World Library  
Flag as Inappropriate
Email this Article

Gordon Lee (footballer)

Article Id: WHEBN0002399892
Reproduction Date:

Title: Gordon Lee (footballer)  
Author: World Heritage Encyclopedia
Language: English
Subject: Richard Dinnis, Roy Sproson, 1977 Football League Cup Final, Sam Allardyce, 1976–77 Football League Cup
Collection: 1934 Births, Association Football Fullbacks, Aston Villa F.C. Players, Blackburn Rovers F.C. Managers, English Expatriates in Iceland, English Football Managers, English Footballers, Everton F.C. Managers, Expatriate Football Managers in Iceland, Football Managers in Iceland, Hednesford Town F.C. Players, Knattspyrnufélag Reykjavíkur Managers, Leicester City F.C. Managers, Living People, Newcastle United F.C. Managers, People from Cannock, Port Vale F.C. Managers, Preston North End F.C. Managers, Shrewsbury Town F.C. Players, The Football League Managers
Publisher: World Heritage Encyclopedia

Gordon Lee (footballer)

Gordon Lee
Personal information
Full name Gordon Francis Lee[1]
Date of birth (1934-07-13) 13 July 1934 [1]
Place of birth Cannock, England[1]
Playing position Right-back
Youth career
Girton Road Gasworks
Senior career*
Years Team Apps (Gls)
Hednesford Town
1955–1966 Aston Villa 118 (2)
1966–1967 Shrewsbury Town 2 (0)
Total 120+ (2+)
Teams managed
1968–1974 Port Vale
1974–1975 Blackburn Rovers
1975–1977 Newcastle United
1977–1981 Everton
1981–1983 Preston North End
1985–1987 KR Reykjavik
1991 Leicester City (caretaker)

* Senior club appearances and goals counted for the domestic league only.

† Appearances (goals)

Gordon Francis Lee (born 13 July 1934) is a former English footballer and football manager. He played 120 league matches in a 12-year career in the Football League, before going on to greater success as a manager.

A right-back during his playing days, he moved from Hednesford Town to Aston Villa in 1955. He spent the next eleven years with the "Villans", winning a Second Division championship medal in 1959–60, a League Cup winners medal in 1961, as well as a League Cup runners-up medal in 1963. He then moved on to Shrewsbury Town in 1966, where he made the shift from player to coach.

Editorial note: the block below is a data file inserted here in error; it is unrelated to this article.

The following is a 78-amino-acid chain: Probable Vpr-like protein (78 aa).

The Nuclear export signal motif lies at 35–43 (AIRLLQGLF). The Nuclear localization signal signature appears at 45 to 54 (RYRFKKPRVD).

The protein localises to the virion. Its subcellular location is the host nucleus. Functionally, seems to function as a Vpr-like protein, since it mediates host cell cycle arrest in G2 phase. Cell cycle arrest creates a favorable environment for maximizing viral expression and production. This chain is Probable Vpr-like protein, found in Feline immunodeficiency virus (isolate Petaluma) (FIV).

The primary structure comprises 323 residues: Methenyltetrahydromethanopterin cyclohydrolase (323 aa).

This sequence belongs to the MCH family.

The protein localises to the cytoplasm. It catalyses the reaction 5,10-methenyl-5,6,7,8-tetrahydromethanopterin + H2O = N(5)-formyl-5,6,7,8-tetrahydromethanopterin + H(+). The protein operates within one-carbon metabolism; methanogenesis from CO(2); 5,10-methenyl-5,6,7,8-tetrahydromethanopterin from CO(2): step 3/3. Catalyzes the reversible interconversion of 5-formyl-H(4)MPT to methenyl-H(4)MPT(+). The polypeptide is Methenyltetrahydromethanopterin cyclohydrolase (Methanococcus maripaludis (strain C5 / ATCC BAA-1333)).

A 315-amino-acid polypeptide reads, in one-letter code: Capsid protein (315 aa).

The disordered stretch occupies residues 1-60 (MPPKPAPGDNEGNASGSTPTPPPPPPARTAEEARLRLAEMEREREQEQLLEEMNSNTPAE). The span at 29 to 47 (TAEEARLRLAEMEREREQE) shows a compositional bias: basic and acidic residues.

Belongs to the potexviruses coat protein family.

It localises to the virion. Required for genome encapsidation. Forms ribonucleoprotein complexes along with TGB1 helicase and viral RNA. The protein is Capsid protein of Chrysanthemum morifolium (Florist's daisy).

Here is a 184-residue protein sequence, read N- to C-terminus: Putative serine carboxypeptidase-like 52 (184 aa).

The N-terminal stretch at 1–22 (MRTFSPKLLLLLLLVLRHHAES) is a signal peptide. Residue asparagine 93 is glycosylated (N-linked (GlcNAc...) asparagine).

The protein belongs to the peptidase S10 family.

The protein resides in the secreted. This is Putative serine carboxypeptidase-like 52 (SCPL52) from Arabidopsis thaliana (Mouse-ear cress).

He began his management career with Port Vale in 1968, leading them to promotion out of the Fourth Division in 1969–70. Switching to Blackburn Rovers in January 1974, he took them to the Third Division title in 1974–75. This won him the top job at Newcastle United, and in 1976 he led Newcastle to the League Cup final. He took up the reins at Everton in January 1977, and also took them to the League Cup Final later in the year. After losing his job at Everton in May 1981, he was appointed manager of Preston North End, before he departed two years later. In 1985 he moved to Iceland to manage KR Reykjavik, before he left the club in 1987. Returning to England behind the scenes at Leicester City, he spent a brief period of 1991 as the club's caretaker-manager.


  • Playing career 1
  • Management career 2
    • Port Vale 2.1
    • Blackburn Rovers 2.2
    • Newcastle United 2.3
    • Everton 2.4
    • Preston North End 2.5
    • Reykjavík to Leicester 2.6
  • Managerial statistics 3
  • Honours 4
    • as a Player 4.1
    • as a Manager 4.2
  • References 5
  • External links 6

Playing career

Lee was a full-back who began at Hednesford Town and joined Aston Villa in October 1955, who were then struggling to survive in the First Division under the stewardship of Eric Houghton. They avoided relegation in 1955–56 on virtue of their superior goal average to Huddersfield Town. Villa finished tenth in the 1956–57 and won the FA Cup, though Lee did not feature in the final. After a 14th-place finish in the 1957–58 campaign, the club were bottom of the league by December of the 1958–59 season, and new boss Joe Mercer could not prevent the drop.

In 1959–60, the "Villans" were crowned Second Division champions, finishing one points above runners-up Cardiff City. They posted a ninth-place finish in the 1960–61 season and won the League Cup. Lee played in both legs of the 1961 final, which saw Villa defeat Rotherham United 3–2 on aggregate to become the inaugural winners of the competition. Villa finished seventh in 1961–62, before dropping to 15th in 1962–63. They again reached the League Cup final in 1963, and Lee played in both legs of the 3–1 aggregate defeat to rival's Birmingham City. They dropped to 19th in 1963–64, though still managed to finish ahead of Birmingham and to avoid relegation by a six points margin. They then finished 16th in both the 1964–65 and 1965–66 campaigns under new manager Dick Taylor. Lee made 142 appearances in all competitions before he left Villa Park for Shrewsbury Town in July 1966. He featured in two Third Division games for the "Shrews" in 1966–67 season, before becoming a trainer-coach at the Gay Meadow, later serving as Arthur Rowley's assistant manager.